The Association for Employment and Learning Providers has secured access to extra funding for independent providers whose allocations have been drastically cut.
The association said it had “intense discussions” with the Education Funding Agency (EFA) after dozens of worried members made contact when their allocations were reduced between 20 and 30 per cent. The cuts followed a change in the funding mechanism.
The Department for Education (DfE) has now agreed to provide extra money for providers who had more learners than predicted this year.
Paul Warner, the association’s director of employment and skills (pictured right), said: “The latest commitments from the EFA to reward providers for strong performance are a real step forward from where we were a month ago.”
Previously, funding calculations were made on a per qualification basis, using providers’ predictions of how many students they would recruit. Under the new mechanism, they will be worked out on a per student basis, using the previous year’s intake.
The association estimated that of the independent providers who got in touch, around two-thirds experienced average cuts of 20 to 30 per cent. About a third were not adversely affected or got a modest rise.
In a letter to Graham Hoyle, the association’s chief executive, the funding agency’s national director for children and young people, Peter Mucklow, said it was predicted that this measure would reduce under-delivery “significantly”.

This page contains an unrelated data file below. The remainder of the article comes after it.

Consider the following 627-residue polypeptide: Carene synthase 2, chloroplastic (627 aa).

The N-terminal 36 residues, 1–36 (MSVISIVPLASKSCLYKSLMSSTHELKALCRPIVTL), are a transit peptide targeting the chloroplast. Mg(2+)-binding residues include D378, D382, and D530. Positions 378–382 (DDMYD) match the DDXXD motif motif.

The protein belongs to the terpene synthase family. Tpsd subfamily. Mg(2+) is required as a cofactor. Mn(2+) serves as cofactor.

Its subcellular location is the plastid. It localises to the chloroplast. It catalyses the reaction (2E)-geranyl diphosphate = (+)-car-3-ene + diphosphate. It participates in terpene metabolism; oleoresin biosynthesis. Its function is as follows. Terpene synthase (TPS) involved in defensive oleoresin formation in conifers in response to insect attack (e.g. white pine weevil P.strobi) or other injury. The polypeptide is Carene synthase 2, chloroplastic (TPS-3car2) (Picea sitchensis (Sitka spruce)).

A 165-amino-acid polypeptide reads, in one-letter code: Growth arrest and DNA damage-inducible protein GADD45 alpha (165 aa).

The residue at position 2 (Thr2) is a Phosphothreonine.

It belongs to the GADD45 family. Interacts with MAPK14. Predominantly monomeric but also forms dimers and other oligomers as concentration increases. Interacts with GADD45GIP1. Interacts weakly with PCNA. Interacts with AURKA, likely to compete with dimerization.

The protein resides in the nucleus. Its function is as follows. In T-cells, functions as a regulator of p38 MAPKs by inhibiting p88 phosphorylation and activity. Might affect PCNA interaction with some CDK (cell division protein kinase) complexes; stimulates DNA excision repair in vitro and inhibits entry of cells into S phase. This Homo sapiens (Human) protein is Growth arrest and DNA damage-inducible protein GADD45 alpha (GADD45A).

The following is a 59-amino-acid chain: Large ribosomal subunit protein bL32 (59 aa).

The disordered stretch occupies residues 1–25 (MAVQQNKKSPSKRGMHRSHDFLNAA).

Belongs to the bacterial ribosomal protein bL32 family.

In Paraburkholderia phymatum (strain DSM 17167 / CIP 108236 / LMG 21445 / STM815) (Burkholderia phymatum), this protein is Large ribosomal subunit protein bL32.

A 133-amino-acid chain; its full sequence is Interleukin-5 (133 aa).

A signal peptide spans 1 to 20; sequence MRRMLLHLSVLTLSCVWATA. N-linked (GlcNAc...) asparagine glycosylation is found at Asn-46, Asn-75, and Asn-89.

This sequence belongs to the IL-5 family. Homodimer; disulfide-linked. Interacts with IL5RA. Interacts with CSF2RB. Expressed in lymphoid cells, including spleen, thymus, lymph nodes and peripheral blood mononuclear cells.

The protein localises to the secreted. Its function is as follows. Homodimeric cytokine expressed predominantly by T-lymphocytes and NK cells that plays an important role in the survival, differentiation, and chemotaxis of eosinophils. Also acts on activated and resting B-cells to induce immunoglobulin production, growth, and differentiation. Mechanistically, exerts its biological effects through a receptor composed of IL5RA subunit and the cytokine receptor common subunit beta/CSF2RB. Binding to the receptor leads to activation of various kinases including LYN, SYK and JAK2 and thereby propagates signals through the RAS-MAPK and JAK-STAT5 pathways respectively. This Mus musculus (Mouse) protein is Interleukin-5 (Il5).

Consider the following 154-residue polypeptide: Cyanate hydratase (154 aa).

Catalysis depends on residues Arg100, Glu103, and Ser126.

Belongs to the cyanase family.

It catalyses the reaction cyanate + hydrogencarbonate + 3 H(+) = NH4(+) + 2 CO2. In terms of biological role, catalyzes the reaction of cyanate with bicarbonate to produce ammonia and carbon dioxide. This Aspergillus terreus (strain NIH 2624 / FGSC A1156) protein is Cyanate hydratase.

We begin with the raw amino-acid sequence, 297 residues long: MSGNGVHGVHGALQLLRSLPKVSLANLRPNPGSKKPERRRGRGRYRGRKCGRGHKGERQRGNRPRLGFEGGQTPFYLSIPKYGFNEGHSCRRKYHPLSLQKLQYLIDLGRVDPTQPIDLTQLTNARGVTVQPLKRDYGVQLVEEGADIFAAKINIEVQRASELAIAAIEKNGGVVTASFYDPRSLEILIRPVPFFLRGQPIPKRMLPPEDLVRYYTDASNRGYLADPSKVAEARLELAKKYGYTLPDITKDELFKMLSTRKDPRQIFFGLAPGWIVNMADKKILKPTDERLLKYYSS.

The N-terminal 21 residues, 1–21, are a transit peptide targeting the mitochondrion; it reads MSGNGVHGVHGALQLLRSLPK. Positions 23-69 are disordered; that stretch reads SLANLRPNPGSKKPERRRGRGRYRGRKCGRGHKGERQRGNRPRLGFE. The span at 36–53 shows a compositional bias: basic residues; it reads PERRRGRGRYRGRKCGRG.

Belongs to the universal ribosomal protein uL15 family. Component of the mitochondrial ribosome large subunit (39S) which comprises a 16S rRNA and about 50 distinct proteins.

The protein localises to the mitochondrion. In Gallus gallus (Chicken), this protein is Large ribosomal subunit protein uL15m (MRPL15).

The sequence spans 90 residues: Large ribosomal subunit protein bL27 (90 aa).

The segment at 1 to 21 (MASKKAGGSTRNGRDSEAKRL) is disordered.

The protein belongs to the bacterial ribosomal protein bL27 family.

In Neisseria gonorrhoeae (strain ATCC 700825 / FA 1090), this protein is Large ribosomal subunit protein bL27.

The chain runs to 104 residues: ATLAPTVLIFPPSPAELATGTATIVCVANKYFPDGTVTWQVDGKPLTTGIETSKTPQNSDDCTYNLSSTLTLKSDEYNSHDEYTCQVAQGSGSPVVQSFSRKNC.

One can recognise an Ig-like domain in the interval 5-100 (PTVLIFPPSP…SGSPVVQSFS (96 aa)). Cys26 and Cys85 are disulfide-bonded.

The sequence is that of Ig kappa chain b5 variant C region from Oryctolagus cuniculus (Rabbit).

A DfE spokesperson said: “Our reforms will mean that the amount of funding a provider receives will be based on the number of students they’ve actually recruited in previous years, rather than over-optimistic projections.
“We are also giving more funding to private sector providers and charities who recruit more students than planned so that they can meet the needs of all young people.”
The association’s Countdown newsletter reported that the amount put aside to fund potential growth was more than was needed for the whole of last year, meaning that “whilst this is, as ever, subject to affordability . . . high-performing providers can have a degree of confidence that over-performance will be funded”.
It added that it was hoped the new funding formula would also help to prevent clawbacks at the end of the year, instead freeing up the funding of over-delivery as the year progressed.
The DfE also said that the former funding system had “acted as a perverse incentive for schools to enter students for easier qualifications” and that funding providers per student “will free them up to deliver demanding and innovative courses”.